Not only is the story of how these individuals came to be at the event quite exceptional, but also the rig they wheeled all weekend was also something to behold. Joe had wanted to do a Gambler event for a couple of years, and he and Colin had been discussing it for a while. They decided on the Tennessee event, contacted Jordan, got the go ahead, and the rest is history. Ranger Road Motors provided the funds to purchase the vehicle, and the boys were on their way.
Joe, a Georgia resident, lived closest to the event, so he was tasked with the job of finding and storing the Gambler rig. Since Joe had the Mountaineer about a month prior, he also started the build process. New seats, tires, and rear bumper were added. A new paint job was completed and general maintenance – an oil change, new spark plugs, etc. – were done. A pretty sweet roof rack and rear shackle kit were also installed, and the front torsion bars were cranked to full height, giving the truck about two and a half inches of lift. A friend of Joe’s completed all of the vinyl work and airbrushing to complete the Ranger Road look.
Once at the event, the real fun started. The truck was bought with a bad front driveshaft, so Jordan and Joe came to the event a day early to search local junkyards for a replacement. A replacement was found, but in the end, the decision was made to keep the truck rear-wheel-drive only.
A sawzall was later used by the trio to remove the top half of both the drivers’ side and passenger side doors. Colin explained that since the air conditioning was kaput, to combat the high temperatures that weekend, the group decided to make the modification as they had trouble seeing through the muddy windows that couldn’t roll down. “We made safari doors,” he said.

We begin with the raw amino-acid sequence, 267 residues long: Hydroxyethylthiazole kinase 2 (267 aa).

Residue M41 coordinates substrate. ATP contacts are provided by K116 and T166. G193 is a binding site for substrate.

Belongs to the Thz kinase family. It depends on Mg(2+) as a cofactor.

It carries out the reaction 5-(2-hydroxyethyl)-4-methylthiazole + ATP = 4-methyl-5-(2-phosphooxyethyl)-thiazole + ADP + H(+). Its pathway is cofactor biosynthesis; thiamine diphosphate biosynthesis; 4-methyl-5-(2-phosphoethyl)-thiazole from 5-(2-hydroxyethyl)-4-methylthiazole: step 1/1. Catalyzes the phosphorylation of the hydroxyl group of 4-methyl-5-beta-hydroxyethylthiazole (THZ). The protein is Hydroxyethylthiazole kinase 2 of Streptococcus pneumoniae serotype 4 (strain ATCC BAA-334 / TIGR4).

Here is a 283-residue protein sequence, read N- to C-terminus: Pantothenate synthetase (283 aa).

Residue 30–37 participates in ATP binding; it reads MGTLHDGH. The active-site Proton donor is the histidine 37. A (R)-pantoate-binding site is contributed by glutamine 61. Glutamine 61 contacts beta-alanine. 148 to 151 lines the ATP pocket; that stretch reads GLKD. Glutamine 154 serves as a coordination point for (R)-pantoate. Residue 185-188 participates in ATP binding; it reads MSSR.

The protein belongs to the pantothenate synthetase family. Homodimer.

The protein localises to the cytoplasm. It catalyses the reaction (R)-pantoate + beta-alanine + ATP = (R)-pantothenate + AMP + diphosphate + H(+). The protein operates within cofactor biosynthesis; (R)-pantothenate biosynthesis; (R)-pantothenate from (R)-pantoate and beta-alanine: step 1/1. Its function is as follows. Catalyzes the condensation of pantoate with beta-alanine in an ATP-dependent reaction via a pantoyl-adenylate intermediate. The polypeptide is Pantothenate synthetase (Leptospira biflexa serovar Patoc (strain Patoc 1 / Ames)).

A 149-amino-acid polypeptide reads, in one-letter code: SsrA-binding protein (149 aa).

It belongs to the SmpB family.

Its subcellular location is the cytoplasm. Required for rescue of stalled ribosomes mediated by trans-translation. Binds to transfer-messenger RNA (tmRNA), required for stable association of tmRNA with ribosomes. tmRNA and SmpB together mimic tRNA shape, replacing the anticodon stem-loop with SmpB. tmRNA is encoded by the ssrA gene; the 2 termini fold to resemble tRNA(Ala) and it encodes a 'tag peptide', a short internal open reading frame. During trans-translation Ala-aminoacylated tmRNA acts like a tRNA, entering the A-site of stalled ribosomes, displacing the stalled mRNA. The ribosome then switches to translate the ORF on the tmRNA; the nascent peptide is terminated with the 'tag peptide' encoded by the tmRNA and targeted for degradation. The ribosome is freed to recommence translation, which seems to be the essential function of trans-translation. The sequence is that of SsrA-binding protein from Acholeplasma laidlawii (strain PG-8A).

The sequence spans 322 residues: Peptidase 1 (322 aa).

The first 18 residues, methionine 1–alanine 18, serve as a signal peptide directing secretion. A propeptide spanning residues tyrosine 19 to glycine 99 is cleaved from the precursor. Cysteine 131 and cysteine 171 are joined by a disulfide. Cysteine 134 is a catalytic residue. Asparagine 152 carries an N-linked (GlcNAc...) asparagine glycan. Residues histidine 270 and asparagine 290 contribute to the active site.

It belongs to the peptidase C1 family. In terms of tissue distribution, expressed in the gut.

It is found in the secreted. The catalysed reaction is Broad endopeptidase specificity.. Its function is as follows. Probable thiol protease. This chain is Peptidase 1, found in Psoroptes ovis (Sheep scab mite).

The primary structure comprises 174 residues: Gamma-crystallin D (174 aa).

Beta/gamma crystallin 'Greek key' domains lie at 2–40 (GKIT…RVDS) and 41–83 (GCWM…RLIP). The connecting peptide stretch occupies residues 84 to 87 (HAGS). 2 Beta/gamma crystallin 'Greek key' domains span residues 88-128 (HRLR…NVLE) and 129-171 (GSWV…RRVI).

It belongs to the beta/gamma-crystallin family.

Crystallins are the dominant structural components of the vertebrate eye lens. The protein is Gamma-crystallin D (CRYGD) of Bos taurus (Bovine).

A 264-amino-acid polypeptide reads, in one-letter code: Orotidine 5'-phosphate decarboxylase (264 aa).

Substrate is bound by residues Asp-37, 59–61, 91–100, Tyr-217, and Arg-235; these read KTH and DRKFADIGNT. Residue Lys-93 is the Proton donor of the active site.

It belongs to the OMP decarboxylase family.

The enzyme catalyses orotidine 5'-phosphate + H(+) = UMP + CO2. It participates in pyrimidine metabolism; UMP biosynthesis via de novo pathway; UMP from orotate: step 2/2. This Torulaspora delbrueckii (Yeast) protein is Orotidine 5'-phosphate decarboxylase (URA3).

A slight trimming of the newly installed front bumper was also necessary. “I use the term ‘bumper’ very loosely,” admitted Joe with a smirk. A winch was purchased and shipped to Joe, but it never made its way onto the SUV due to the bumper needing to be completed first. Instead, it made the trip in the back of the vehicle, where it was basically useless. Throughout the weekend there was never a shortage of harassment sent Joe’s way by Colin for that decision. For us, it was a never-ending source of comedy.
Following a spirited day of adventuring on Saturday, the group sat around the campfire reliving their adventures and the plans for the next day. It was then they decided that at the next Gambler event, the chosen vehicle would have to be a bit less capable. We just shook our heads as we marveled at this group’s need for even more of a personal challenge. While this event was never about accolades or awards, it was pretty amazing to see them awarded the Gambler of the Year award at the end of the event.
It was universally agreed amongst both organizers and participants that seeing them overcome their own adversities, physical challenges, and geographic distances separating them to participate in the Gambler event epitomized the “Always Be Gambling” spirit of the Gambler 500. Event organizer Mason Dixon stated: “When they came back and told me that they jumped their rig, I knew that they deserved the award.” We can’t wait to see them and their next rig at the Tennessee Gambler next year.